16 Jul 2012 Help the elderly beat the heat
It’s summer in Central Arkansas, and very hot weather is here.
The National Institute on Aging says most victims of heat-related illnesses are over 50 years old, and CareLink has some helpful advice.
“There are specific steps older people and those caring for older people can take during the summer heat to prevent heat-related illnesses,” said CareLink Manager of Outreach Debbie Gillespie. “Older people who don’t have air conditioning or good airflow in their homes are in the most danger for serious illness during extreme heat.”
Those who live in homes without fans or air conditioning should open windows at night, cover windows when they are in direct sunlight and try to spend at least two hours during the hottest part of the day in an air-conditioned place like a shopping mall, library or senior center.
“Some people may have air conditioning but are afraid they won’t be able to pay the electric bill,” Gillespie said. “They can call CareLink Information & Assistance at 501.372.5300 or toll-free 800.482.6359 to ask about funding sources like the Low Income Home Energy Assistance Program."
To minimize the dangers of heat, keep alert for heat advisories and avoid outdoor activity during the hottest periods. Wearing light-colored cotton or linen clothes can help beat the heat. Drink at least eight glasses of water or juice a day, and avoid alcohol and caffeine because they make the body lose fluid.
Risk factors are higher for older people because often the normal aging process can make the body unable to perspire and cool itself. The temperature outside or inside does not have to hit 100 degrees for older and chronically ill people to be in danger of heat-related illness.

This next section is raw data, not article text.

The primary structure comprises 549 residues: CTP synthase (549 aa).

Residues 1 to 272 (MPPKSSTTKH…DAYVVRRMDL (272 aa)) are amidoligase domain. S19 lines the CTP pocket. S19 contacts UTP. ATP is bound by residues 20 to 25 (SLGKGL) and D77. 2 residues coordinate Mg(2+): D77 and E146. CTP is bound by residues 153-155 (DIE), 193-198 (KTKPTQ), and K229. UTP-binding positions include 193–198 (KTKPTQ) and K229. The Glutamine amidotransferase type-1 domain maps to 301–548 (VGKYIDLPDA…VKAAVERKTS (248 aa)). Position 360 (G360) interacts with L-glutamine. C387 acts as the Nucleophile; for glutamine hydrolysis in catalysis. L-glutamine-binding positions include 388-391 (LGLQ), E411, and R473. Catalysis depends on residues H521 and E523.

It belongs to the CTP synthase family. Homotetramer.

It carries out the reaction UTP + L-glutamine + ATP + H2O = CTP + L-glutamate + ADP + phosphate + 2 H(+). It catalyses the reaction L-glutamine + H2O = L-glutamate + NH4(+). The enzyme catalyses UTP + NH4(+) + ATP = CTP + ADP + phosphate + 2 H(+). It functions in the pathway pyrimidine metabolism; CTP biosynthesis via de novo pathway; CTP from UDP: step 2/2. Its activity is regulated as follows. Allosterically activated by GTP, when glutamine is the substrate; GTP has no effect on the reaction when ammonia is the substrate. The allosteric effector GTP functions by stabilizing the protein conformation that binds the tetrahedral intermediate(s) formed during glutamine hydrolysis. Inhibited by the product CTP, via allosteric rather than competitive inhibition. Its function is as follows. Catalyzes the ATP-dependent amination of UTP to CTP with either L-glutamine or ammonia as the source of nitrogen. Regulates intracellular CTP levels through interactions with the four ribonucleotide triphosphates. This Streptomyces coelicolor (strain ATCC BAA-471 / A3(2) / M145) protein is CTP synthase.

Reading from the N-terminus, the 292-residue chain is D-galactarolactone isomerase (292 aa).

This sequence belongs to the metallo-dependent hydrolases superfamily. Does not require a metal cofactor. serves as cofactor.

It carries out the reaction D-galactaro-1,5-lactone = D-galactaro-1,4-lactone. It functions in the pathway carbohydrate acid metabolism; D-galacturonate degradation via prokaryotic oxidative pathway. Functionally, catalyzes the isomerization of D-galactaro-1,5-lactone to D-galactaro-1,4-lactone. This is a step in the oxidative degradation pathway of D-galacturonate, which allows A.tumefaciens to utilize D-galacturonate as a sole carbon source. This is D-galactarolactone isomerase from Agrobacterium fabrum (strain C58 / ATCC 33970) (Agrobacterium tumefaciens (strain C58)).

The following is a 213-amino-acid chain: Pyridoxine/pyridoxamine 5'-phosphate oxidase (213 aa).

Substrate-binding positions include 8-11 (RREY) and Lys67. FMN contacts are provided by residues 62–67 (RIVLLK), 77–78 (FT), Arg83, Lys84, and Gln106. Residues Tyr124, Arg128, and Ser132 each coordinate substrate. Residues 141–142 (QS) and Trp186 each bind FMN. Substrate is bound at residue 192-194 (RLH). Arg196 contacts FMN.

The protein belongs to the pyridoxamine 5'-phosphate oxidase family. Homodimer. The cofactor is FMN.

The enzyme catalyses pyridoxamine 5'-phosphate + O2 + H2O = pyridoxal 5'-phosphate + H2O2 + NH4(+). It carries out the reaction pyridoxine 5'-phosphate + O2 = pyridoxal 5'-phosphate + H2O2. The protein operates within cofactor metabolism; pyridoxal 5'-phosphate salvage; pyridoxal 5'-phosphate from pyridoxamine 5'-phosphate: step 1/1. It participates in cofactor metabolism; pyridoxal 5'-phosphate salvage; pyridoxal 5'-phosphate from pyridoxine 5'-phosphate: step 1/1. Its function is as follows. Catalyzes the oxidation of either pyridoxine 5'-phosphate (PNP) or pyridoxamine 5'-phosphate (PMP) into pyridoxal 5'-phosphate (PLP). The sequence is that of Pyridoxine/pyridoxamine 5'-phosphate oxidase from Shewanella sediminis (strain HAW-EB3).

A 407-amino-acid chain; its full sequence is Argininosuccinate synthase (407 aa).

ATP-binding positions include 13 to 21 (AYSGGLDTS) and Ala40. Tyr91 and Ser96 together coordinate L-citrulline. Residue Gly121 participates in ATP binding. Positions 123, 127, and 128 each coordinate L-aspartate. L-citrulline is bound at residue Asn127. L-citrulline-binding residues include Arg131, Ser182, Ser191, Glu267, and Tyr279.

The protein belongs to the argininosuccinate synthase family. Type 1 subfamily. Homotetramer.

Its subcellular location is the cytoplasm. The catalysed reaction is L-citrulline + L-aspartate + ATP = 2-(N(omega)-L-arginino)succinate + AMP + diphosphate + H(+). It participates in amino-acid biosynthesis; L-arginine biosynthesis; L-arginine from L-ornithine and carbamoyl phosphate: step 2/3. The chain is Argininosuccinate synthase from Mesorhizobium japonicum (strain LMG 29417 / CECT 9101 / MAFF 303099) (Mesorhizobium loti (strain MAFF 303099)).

Other risk factors include:
- Heart or blood vessel problems or poorly working sweat glands.
- Heart, lung or kidney disease, as well as any illness that causes weakness or fever.
- High blood pressure or other conditions that require a low-salt diet.
- Taking prescribed drugs such as diuretics, sedatives, tranquilizers and some heart and blood pressure medicines that can affect the body’s ability to perspire.
- Being quite a bit overweight or underweight.
- Drinking alcoholic beverages.
Being too hot for too long can cause illnesses that require specific treatments:
- Heat cramps — painful tightening of muscles in the stomach area, arms or legs; can result from hard work or exercise. Body temperature and pulse usually stay normal but skin may feel moist and cool. Treatment: cool down and drink plenty of fluids without caffeine or alcohol.
- Heat edema — swelling in ankles and feet. Treatment: rest in a cool place with legs elevated; if that doesn’t work, check with doctor.
- Heat syncope — sudden dizziness while being active in the heat. People taking a beta blocker heart medication or who are not used to hot weather are more likely to feel faint in the heat. Treatment: rest in a cool place with legs elevated; if that doesn’t work, check with a doctor.
- Heat exhaustion — a warning that the body can no longer keep itself cool; symptoms include thirst, dizziness, weakness, loss of coordination, nausea, profuse sweating, normal temperature with cold and clammy skin. Pulse can be normal or high. Treatment: rest in a cool place, drink plenty of fluids; medical care may be necessary to prevent heat stroke.
- Heat stroke — a life threatening condition requiring immediate medical help. Symptoms can include fainting, body temperature over 104 degrees, change in behavior (confusion, staggering), dry flushed skin, strong rapid pulse or slow weak pulse, acting delirious or being in a coma. Treatment: try to cool the patient while getting medical help.
Last year more than 18,000 people in Faulkner, Lonoke, Monroe, Prairie, Pulaski and Saline counties were CareLinked with information and resources to help them stay active and in their own homes, avoiding more costly care.
Older people and their caregivers can get the information and assistance they need from CareLink at 501.372.5300, toll-free 800.482.6359 or by visiting carelink.org.